Thinking of ourselves as a car can be a very useful thing to do. Clean and green with zero emissions, of course. Or maybe not. Depends on the fuel you are putting in your tank, the junk in the trunk, the road you take and who is behind the wheel.
Inspired by Choice Theory, Reality Therapy and strengths-based ideas, Cars ‘R’ Us is a conversation-building card set written by Russell Deal and Ivan Honey, and first published by Innovative Resources in 2006. And now in 2019 it is about to go into its umpteenth re-print. You could say it’s a classic model. One reason for this is that the car metaphor is so accessible to everyone—young and old—licensed or on your learner’s plates.
Whether or not you can see evidence of burn outs (highly likely if you are a human service practitioner), Cars ‘R’ Us is a very useful tool for exploring feelings, making choices and setting goals.
Where am I heading?
How will I get there?
Who is in the driver’s seat?
Is it time for the accelerator or the brake?
Here is an inspiring story of how Joan Hoogstad, an instructor with the William Glasser Institute and a certified counsellor at the time Cars ‘R’ Us was first published, used the car metaphor in a primary school to empower children to make good choices and behave safely in the playground.
- Joan built on the car metaphor by creating a drawing of a roundabout with radiating roads complete with stop signs, speed limits and other desired features.
- She explained to children that we drive a car around all the time.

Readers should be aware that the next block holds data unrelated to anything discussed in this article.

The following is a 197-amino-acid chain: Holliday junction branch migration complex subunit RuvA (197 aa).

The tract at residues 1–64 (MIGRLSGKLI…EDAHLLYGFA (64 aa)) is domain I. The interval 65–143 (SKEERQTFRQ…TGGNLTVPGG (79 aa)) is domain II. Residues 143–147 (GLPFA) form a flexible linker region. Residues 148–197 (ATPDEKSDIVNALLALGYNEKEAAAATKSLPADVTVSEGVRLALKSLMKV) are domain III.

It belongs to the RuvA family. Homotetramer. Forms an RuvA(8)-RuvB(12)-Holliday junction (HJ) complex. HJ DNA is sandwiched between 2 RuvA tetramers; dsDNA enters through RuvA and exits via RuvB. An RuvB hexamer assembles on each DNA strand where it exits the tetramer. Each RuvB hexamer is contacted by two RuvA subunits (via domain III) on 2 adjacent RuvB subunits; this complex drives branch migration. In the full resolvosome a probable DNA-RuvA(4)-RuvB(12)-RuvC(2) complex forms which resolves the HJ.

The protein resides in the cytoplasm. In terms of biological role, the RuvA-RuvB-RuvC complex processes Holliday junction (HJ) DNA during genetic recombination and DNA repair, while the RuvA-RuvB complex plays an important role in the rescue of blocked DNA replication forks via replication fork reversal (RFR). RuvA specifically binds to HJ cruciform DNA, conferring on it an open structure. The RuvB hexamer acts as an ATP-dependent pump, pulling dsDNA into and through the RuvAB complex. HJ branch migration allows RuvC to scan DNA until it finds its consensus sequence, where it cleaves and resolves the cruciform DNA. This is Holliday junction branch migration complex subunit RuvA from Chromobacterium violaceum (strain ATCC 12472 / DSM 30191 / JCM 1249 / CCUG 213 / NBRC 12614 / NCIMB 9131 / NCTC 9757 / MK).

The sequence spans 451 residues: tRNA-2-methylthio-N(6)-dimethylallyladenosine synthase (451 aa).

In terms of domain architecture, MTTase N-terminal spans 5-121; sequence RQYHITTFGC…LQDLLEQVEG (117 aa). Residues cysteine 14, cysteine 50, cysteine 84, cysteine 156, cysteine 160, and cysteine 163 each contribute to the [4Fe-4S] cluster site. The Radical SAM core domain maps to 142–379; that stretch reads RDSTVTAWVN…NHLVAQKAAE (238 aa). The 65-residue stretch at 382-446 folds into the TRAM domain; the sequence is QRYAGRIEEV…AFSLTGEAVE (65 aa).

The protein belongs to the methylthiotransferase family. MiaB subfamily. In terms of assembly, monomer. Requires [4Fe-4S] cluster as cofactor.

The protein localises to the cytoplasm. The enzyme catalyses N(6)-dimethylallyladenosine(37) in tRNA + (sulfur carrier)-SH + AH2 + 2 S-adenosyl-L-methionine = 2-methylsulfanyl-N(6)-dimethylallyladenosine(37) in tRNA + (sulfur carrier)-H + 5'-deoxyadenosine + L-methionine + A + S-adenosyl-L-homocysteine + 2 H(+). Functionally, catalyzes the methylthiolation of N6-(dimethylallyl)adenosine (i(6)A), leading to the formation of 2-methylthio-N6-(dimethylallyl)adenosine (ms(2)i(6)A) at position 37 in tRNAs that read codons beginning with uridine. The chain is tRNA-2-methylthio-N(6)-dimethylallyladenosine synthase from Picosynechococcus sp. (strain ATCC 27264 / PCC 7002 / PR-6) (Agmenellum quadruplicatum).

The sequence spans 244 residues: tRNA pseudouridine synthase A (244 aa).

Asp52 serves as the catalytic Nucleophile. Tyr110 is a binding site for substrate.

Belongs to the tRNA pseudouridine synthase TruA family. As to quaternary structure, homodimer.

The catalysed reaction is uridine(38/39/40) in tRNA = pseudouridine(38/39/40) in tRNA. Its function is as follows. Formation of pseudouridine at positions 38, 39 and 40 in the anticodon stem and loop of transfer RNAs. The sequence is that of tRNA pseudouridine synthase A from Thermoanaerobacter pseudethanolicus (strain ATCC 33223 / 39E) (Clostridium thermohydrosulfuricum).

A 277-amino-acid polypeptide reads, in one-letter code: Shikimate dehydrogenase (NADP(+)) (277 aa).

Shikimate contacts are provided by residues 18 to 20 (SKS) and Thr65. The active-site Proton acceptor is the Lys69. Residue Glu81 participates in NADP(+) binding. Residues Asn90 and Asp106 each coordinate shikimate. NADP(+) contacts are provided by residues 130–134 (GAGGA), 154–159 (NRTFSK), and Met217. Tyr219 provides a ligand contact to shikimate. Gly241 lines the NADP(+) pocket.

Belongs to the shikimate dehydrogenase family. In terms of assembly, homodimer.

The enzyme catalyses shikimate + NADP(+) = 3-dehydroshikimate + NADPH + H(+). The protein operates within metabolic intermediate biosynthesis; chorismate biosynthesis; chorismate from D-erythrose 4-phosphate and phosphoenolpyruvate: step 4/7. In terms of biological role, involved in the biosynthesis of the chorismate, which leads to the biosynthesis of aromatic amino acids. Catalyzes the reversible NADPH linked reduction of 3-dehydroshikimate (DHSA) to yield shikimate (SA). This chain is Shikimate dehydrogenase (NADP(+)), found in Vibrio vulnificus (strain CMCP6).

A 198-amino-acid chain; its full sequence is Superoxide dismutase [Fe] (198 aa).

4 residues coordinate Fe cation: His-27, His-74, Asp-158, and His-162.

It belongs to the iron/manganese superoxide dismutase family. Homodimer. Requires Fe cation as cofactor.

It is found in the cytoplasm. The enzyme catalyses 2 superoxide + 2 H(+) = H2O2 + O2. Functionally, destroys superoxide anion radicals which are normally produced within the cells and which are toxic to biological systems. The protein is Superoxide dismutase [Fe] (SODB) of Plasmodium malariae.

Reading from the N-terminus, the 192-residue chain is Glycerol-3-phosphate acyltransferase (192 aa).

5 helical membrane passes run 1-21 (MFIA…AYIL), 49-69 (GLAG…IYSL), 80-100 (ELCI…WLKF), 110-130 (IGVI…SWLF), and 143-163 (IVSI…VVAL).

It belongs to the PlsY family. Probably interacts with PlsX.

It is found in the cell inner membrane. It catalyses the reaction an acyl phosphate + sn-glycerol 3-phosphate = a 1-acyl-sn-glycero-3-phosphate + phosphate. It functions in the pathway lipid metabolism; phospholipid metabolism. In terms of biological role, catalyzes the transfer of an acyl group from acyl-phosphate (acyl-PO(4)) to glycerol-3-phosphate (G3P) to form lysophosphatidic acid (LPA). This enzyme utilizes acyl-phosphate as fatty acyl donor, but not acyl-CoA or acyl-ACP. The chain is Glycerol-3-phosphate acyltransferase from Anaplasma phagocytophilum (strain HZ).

- We choose the cars we drive—our behaviours. (Children can choose their car using the Cars ‘R’ Us cards.)
- We have a preference for certain cars (behaviours). These become our habits.
- When we allow others to control us, we are giving them the key to our car. You can ask the child, ‘Who is driving your car?’, ‘Is that what you want?’ and ‘What can you do to drive your own car again?’
- Joan tells children that feelings are our friends because they tell us that our behaviour is either working well or not working so well.
- There is nothing wrong with being in any car (or having any feeling). However, the stop sign reminds us that, at times, we need to stop and consider whether driving this particular car is the best way of managing the situation.
- Similarly, when we reach the stop sign, we need to stop and become aware of the feelings, consider where these feelings may take us, and if necessary, take a U turn back to the roundabout.
- When ready, we can select another car that will work better for us.
- When children say that another child told them to act a certain way (for example, leaving the school grounds to collect a ball) the teacher’s response could be: ‘Do you mean that you need a back seat driver?’, ‘When someone tells you what to do, how can you remain in charge of your own car? Or with very young children, ‘How can you remain the boss of your car?’
- At playtime, she tells the children, ‘There will be 300 cars in the playground. What might happen?’ The children always say, ‘There could be crashes!’
- The children in the class talk about what is required to be a skilful and safe driver in the playground, which leads to discussion and practice of social skills (also known as driving lessons!).
The use of the behaviour car model is limited only by our imagination.
[Adapted from the booklet for Cars ‘R’ Us.]